Though officials say they aren’t backing down to pressure from protesters and other activists, Detroit announced Monday morning that it will suspend its water shutoffs for 15 days.
“This is a pause. This is not a moratorium,” department spokesman Bill Johnson told the publication. “We are pausing to give an opportunity to customers who have trouble paying their bills to come in and make arrangements with us. We want to make sure we haven’t missed any truly needy people.”
Maybe the protests were heard: Water shutoffs in Detroit have been suspended for 15 days. http://t.co/3Bh9dqKa2X
— Diocese of Michigan (@EpiscopalMI) July 21, 2014
Detroit halts water cut off for two weeks! Activism works. A just future is possible.
— Maude Barlow (@MaudeBarlow) July 21, 2014
They stopped the water shut offs in Detroit for 15 days. If you were in any way a part of this struggle. You know how big of a feat this is
— Slim (@just_tyree) July 21, 2014
About 89,000 customers owe about $91 million to the department, Johnson said. More than 2,000 residential accounts had service cut off in the first two weeks of this month.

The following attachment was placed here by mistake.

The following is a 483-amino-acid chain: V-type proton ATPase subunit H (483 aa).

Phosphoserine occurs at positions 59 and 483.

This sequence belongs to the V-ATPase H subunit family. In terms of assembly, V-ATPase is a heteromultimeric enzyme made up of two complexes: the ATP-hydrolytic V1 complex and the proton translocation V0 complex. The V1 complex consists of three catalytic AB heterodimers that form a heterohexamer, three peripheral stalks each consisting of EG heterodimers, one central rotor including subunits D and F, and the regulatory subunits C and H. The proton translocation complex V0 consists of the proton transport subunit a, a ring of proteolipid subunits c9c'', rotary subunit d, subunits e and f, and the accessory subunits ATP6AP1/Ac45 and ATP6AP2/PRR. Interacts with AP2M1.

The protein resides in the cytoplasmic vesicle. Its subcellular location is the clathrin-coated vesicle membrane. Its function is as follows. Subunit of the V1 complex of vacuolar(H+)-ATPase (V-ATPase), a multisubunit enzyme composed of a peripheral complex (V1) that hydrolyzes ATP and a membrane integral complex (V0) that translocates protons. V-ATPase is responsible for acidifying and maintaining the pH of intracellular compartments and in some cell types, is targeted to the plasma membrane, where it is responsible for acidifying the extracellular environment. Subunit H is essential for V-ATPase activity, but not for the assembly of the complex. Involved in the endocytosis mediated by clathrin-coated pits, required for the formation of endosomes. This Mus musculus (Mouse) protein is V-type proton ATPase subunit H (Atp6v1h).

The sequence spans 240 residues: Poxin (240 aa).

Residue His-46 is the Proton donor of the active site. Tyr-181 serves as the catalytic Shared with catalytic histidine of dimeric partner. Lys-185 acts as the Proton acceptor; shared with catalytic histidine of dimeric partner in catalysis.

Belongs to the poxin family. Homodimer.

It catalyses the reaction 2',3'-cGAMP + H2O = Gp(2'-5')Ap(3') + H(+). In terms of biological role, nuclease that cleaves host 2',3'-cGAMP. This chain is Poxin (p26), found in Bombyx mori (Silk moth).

“Looking forward, we call on the DWSD to indefinitely suspend all residential shutoffs, restore service to those families already turned off, and immediately begin work to implement an income-based Water Affordability Plan,” the Detroit Water Brigade said in a statement. “The DWSD should also hold a week-long public event at Cobo Hall, with extended hours for working people, to give Detroiters an opportunity to enter into flexible payment plans based upon their ability to pay.”
The announcement came as some residents filed a complaint in U.S. Bankruptcy Court in Detroit. Part of their complaint is that city came down on low-income residents while not shutting off past-due commercial accounts, Bloomberg reported.
“Water service to private residences is the most basic and essential utility service, and is necessary for the health and safety of the residents,” the filing states.
Wenonah Hauter, executive director of Food & Water Watch, says the suspension is positive news, but should be followed up with an evaluation of how DWSD views access to water.
“We are glad the Detroit Water and Sewerage Department has announced it will suspend water shutoffs for 15 days to allow residents to demonstrate their inability to pay,” she said in a statement. “But this is only a small step toward rectifying the problem in Detroit.
“DWSD must take this time to fundamentally reconsider its use of draconian water shutoffs as a means of strong-arming residents who cannot afford to pay their water bills. It must also turn back on the water of those households that have had their water service shutoff.”